Mooneys, in addition to carrying your passengers and you along at a good clip, haul an unusual load of hangar mythology. They're hard to land, trucklike on the controls, and ready to start a landing-roll porpoise with little baiting. It's true that Mooneys are different — their pushrod controls, small ailerons, and generally clean aerodynamic profile make them something of a larger step from lower- rung airplanes than for, say, a Piper Arrow or Cessna Skylane. Spend some time with the marque, however, and what seems like insurmountable quirks turns into merely elements of character.
Fly the landing approach at the correct speed and a Mooney will not float for a Texas mile, despite the pilot lounge lore. Yes, the ailerons are heavy at descent velocities, and the roll rate won't make you think "Pitts," but in its favor, the MSE is a capable instrument platform with good stability and docile manners at speed. In many ways, the lighter MSE is the nicest-handling of the Mooney clan. Without the added power or weight of the TLS or Ovation, the MSE gets by without a downspring in the elevator control; and because it's not as nose- heavy, the MSE is a bit easier to squeak on than the upmarket brethren.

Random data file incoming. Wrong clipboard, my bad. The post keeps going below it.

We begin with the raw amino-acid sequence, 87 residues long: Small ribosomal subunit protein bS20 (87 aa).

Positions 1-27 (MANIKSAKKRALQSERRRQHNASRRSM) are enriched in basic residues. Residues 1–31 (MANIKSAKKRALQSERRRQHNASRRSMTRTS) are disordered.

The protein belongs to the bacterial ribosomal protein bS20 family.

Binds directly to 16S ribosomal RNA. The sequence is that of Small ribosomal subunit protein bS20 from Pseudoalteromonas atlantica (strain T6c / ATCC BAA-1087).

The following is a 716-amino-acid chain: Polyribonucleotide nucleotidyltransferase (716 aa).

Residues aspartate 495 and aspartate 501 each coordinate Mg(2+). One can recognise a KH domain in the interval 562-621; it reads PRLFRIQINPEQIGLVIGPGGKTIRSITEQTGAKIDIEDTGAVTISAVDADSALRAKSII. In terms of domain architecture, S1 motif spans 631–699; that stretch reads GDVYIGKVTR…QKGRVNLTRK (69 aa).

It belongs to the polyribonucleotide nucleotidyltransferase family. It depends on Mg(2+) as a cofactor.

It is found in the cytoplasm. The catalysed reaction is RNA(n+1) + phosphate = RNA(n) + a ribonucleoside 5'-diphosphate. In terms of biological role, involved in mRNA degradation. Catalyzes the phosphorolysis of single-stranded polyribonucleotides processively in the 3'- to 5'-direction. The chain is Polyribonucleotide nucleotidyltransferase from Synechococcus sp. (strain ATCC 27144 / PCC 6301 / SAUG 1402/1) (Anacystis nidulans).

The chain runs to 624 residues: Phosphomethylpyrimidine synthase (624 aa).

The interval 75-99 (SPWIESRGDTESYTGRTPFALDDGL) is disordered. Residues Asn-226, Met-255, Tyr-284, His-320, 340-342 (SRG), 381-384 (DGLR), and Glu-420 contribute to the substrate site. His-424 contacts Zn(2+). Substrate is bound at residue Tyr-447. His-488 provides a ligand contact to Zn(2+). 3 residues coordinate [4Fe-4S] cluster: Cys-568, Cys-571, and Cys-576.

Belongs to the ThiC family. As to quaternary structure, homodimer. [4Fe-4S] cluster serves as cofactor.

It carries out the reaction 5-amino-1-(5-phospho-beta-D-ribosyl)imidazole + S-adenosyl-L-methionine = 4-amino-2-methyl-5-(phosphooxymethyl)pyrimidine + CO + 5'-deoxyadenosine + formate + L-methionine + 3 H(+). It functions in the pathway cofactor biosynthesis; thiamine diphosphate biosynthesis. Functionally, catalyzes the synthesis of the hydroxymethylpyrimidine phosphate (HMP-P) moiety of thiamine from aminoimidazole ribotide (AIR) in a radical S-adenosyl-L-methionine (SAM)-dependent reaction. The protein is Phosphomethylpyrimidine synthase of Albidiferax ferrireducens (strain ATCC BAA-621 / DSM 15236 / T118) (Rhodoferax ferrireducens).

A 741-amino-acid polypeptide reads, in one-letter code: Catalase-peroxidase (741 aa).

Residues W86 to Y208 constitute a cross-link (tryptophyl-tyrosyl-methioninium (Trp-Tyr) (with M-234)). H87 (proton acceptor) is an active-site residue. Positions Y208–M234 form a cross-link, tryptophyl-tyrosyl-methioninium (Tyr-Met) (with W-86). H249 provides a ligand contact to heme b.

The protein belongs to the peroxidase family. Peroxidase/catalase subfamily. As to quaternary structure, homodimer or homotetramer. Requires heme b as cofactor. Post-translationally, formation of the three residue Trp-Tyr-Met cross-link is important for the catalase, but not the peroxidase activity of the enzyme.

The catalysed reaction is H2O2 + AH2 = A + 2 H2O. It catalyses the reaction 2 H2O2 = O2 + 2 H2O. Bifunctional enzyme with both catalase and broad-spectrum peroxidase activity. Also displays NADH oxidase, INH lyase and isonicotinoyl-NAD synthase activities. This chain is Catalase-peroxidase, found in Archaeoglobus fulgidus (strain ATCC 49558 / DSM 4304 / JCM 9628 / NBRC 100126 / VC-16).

Until this year, the MSE had begun to look like the poor sister in the Mooney lineup, overshadowed by the slick Ovation and cloud-topping TLS. But with new interior amenities, overall excellent build quality, and quiet, persistent development, the MSE has no more excuses to make. As the 201 always has been, the MSE is fast, efficient, and the ideal personal transport for those not needing flight-level performance (or the cost associated with the hardware that goes with it). Now the airplane has interior appointments commensurate with more expensive models.
For more information, contact Mooney Aircraft Corporation, Louis Schreiner Field, Kerrville, Texas 78028; telephone 800/456-3033; fax 210/896- 8180.
All specifications are based on manufacturer's calculations. All performance figures are based on standard day, standard atmosphere, sea level, gross weight conditions unless otherwise noted.